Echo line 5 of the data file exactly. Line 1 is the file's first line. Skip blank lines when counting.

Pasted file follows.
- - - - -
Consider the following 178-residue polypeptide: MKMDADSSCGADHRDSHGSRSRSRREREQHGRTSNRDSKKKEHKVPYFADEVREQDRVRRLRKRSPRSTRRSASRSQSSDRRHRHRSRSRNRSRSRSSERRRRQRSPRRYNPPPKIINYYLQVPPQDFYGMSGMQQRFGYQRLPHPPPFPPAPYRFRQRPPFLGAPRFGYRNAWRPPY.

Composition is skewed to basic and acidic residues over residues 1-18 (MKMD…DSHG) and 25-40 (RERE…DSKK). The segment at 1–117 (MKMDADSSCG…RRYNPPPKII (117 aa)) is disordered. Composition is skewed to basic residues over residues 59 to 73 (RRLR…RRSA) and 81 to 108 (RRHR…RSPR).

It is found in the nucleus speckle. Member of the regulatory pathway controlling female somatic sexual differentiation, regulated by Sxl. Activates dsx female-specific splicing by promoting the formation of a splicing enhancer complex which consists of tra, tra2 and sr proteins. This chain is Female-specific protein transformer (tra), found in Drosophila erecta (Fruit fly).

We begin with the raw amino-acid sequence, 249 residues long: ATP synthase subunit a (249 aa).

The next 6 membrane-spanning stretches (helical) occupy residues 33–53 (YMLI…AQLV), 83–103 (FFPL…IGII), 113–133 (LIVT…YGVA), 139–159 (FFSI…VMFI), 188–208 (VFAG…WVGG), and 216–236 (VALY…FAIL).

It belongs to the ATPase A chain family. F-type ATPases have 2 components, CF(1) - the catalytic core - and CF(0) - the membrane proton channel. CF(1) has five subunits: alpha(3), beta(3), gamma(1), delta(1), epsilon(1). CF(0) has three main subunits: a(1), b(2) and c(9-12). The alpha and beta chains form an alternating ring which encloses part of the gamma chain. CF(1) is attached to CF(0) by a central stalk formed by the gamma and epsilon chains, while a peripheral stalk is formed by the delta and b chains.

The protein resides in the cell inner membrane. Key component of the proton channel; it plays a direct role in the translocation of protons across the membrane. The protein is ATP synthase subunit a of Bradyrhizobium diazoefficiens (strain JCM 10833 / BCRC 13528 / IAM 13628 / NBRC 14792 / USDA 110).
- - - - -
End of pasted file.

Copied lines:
The next 6 membrane-spanning stretches (helical) occupy residues 33–53 (YMLI…AQLV), 83–103 (FFPL…IGII), 113–133 (LIVT…YGVA), 139–159 (FFSI…VMFI), 188–208 (VFAG…WVGG), and 216–236 (VALY…FAIL).